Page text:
One of my all-time favorite songs is Roxy Music’s 1982 single ‘More Than This’ from their albom Avalon (it was covered by 10,000 Maniacs in 1997). I loved it as a kid, and am even more emotionally tied to it because of Bill Murray’s karaoke rendition in Lost in Translation.
Roxy Music’s Brian Eno recorded perhaps the greatest muzak ever, Music for Airports, in 1978.
The music was designed to be continuously looped as a sound installation, with the intent of defusing the tense, anxious atmosphere of an airport terminal. To achieve this, Eno sought to create music “as ignorable as it is interesting.”
Rather than brightening the atmosphere as typical background music does, Music for Airports is “intended to induce calm and a space to think.” Eno conceived this idea while spending several hours waiting at Cologne Bonn Airport in Germany in the mid-1970s and being annoyed by the uninspired sound atmosphere.
Music for Airports played in the Marine Air Terminal at New York LaGuardia “for a brief period during the 1980s.”
Chris Holbrook asks in the New York Times why airports are ‘designed for everyone but the passenger’ and laments that many architects have forgotten the “obligation to please the people who use their space.” Holbrook begins by recounting the story of Brian Eno caring about the experience for people inside the airport, which airports often pay only lip service to. But it’s not at all surprising why this is.
U.S. airport projects are generally designed to satisfy their funders and secondarily their customers. But while passengers are an airline’s customers, passengers are not an airport’s customers (at least directly).
Airports in the US are for the most part public construction projects.
- So they have to satisfy the political boards that oversee the airports, the political bodies that oversee the airport authority, and the political bodies that sign off on funding mechanisms.
- Architects are hired not for inspirational vision or creativity, but based on political connections, ability to satisfy contract set-aside requirements, or because they’re the low cost bidder.
Many US airports are old, designed before deregulation and prior to the rise of modern connecting hubs, and designed for passengers who used the spaces in different ways.
An airport’s primary customer is the airport’s dominant airline. There’s a master lease for the airport, usually, that’s largely negotiated between the airport authority and the airport’s major tenant when there is one. That’s true at least for larger hub airports. Contested airports, like LAX, will see more multi-party negotiations.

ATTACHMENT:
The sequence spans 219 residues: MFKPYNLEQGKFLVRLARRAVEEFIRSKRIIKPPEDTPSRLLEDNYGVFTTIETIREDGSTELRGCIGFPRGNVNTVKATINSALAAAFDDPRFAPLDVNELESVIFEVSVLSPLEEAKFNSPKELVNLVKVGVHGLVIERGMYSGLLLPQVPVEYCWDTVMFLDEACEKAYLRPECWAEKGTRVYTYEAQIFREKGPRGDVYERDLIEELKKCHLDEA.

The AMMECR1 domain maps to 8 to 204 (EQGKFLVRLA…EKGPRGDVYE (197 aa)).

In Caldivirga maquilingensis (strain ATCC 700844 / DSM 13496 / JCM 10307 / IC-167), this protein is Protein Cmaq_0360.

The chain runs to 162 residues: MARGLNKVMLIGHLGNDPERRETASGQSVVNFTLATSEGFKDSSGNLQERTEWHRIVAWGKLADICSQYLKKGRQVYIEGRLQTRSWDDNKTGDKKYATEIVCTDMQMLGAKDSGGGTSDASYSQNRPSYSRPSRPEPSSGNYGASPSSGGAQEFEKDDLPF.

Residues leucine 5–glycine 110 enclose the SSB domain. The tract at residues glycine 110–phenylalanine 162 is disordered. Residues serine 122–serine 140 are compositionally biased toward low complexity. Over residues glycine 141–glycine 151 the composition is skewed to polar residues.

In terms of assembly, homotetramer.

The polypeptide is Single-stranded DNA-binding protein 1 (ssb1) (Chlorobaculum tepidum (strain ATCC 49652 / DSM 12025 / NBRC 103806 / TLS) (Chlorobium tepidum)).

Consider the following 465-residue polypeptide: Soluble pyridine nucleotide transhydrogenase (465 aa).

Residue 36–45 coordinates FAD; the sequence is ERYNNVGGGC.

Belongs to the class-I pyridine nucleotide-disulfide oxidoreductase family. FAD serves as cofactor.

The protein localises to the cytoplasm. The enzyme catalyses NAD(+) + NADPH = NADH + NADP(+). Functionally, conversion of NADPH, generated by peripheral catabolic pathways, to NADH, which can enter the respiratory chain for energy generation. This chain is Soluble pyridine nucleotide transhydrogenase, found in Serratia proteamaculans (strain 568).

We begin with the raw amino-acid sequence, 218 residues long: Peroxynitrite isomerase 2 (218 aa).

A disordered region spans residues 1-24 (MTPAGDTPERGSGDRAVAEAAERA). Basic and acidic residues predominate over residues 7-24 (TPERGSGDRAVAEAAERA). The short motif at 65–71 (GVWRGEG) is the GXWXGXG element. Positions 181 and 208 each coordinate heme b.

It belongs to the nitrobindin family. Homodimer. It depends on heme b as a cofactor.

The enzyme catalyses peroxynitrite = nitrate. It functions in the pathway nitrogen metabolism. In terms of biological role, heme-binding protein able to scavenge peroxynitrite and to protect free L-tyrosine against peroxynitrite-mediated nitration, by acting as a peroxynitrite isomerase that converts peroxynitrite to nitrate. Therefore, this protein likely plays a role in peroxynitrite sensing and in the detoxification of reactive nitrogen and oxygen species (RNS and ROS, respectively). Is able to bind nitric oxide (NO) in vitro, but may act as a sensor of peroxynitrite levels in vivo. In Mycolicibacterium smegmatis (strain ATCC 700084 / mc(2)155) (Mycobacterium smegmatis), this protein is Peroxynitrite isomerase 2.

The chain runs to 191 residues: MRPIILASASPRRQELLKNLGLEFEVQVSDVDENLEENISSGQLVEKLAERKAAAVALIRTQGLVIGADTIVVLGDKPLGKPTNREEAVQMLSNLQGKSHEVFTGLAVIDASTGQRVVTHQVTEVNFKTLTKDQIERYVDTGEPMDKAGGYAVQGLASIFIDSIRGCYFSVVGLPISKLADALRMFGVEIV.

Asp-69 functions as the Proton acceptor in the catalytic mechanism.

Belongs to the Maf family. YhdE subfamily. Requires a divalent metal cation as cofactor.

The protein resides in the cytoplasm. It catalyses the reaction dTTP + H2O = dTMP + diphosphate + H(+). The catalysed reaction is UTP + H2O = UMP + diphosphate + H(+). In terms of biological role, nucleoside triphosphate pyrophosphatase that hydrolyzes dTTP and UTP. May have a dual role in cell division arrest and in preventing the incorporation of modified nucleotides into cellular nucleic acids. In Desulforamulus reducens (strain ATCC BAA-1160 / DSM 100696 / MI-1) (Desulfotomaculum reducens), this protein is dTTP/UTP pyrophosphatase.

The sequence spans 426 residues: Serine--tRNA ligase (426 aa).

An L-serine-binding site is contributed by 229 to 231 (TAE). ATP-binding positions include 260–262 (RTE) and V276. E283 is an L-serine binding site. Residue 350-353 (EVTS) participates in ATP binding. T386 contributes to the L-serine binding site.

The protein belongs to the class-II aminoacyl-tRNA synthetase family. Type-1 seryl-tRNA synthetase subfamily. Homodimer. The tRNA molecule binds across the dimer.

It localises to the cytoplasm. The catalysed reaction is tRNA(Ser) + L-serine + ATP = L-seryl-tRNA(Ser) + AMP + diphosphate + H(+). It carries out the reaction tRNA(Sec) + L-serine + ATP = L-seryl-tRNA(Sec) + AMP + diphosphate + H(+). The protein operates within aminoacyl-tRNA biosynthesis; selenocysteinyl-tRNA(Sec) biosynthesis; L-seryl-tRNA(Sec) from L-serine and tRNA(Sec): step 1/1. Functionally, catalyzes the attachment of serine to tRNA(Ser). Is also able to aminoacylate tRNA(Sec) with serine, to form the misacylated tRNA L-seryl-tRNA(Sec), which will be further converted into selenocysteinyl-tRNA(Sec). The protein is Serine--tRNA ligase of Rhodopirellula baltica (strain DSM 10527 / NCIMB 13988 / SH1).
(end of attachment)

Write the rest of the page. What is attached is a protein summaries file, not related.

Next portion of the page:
Airlines are concerned with issues like:
- project costs which will flow through as facility fees
- design elements that speed aircraft turn times. They want long enough runways to land their planes, but they don’t want longer runways and taxiways, things that will slow down getting to the gate and off the ground.
- their cut of retail concessions.
An airline is going to take a percentage of the airport’s revenue from retail sales in the airport, usually split amongst airlines using a formula based on the airline’s traffic. The airport will generally get not just lease income but a percentage of revenue from each retail establishment. So airport design will focus on how to maximize retail sales.
It’s why you are forced to walk through duty free shopping areas at international airports. The door at London Heathrow just past security that lets first class passengers straight into the Concorde Room bypassing duty free costs BA one million pounds a year.
United’s C concourse at O’Hare pulled up the moving walkway because it meant fewer people browsing retail shops. DFW did the same thing in its terminal D.
Security issues are another paramount design concern, which has the added benefit of being a cause of why airport restaurants are so bad.
Regardless do not think for a moment that you are the customer (as passenger) or the investor (even as taxpayer) in an airport.